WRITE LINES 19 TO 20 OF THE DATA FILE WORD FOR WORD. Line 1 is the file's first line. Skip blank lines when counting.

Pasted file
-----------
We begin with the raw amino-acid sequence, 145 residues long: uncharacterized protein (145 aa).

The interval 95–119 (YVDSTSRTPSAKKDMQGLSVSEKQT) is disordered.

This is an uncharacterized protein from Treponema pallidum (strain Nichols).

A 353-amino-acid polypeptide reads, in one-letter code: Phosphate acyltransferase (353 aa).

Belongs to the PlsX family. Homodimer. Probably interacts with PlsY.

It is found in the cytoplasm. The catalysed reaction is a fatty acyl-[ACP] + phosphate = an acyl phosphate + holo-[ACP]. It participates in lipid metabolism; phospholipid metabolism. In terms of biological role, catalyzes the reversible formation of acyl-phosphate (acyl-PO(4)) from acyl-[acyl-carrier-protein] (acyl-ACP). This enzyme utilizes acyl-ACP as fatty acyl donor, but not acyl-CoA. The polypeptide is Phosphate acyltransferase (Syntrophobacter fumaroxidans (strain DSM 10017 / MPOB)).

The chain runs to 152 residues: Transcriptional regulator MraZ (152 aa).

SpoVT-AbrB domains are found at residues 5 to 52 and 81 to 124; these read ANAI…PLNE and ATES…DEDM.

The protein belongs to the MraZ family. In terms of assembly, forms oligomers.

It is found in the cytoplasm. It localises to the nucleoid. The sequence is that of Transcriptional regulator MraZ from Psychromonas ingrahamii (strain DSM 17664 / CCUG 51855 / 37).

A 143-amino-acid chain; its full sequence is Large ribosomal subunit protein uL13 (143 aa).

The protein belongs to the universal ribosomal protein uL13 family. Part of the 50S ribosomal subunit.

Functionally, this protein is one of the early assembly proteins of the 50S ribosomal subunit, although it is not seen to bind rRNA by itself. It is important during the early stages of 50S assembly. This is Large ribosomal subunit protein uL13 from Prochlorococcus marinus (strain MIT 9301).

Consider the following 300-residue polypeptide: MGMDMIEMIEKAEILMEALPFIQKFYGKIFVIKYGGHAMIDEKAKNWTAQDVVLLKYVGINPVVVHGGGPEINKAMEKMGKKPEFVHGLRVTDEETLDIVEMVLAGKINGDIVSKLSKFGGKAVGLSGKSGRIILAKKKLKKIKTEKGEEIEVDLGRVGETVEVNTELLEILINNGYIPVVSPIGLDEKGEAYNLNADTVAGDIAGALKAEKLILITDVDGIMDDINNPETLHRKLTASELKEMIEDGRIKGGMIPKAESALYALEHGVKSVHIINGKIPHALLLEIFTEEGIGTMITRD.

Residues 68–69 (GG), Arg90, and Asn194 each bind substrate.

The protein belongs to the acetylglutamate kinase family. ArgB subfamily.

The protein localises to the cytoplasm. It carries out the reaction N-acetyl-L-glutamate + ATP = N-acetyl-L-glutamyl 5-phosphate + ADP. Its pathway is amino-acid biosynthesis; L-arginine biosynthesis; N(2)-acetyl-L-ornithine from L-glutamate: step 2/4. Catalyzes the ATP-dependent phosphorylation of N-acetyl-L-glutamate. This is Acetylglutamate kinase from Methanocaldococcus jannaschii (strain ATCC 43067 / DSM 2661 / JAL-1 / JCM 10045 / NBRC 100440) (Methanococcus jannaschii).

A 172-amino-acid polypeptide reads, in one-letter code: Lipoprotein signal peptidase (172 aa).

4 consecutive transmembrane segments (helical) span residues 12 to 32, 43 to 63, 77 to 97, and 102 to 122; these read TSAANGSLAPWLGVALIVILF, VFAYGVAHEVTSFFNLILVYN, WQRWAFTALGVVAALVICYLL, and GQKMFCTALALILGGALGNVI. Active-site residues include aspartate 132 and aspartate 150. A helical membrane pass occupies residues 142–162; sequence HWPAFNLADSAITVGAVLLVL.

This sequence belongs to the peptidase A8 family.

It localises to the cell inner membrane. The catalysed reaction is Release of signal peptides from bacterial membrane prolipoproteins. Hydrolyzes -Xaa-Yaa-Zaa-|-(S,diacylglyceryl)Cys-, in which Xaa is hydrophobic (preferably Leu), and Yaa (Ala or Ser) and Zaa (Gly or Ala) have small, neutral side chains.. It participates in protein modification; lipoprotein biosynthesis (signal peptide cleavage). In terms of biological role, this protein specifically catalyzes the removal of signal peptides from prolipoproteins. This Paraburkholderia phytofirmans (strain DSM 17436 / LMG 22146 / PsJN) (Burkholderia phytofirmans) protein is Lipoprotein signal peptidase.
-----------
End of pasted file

4 consecutive transmembrane segments (helical) span residues 12 to 32, 43 to 63, 77 to 97, and 102 to 122; these read TSAANGSLAPWLGVALIVILF, VFAYGVAHEVTSFFNLILVYN, WQRWAFTALGVVAALVICYLL, and GQKMFCTALALILGGALGNVI. Active-site residues include aspartate 132 and aspartate 150. A helical membrane pass occupies residues 142–162; sequence HWPAFNLADSAITVGAVLLVL.

This sequence belongs to the peptidase A8 family.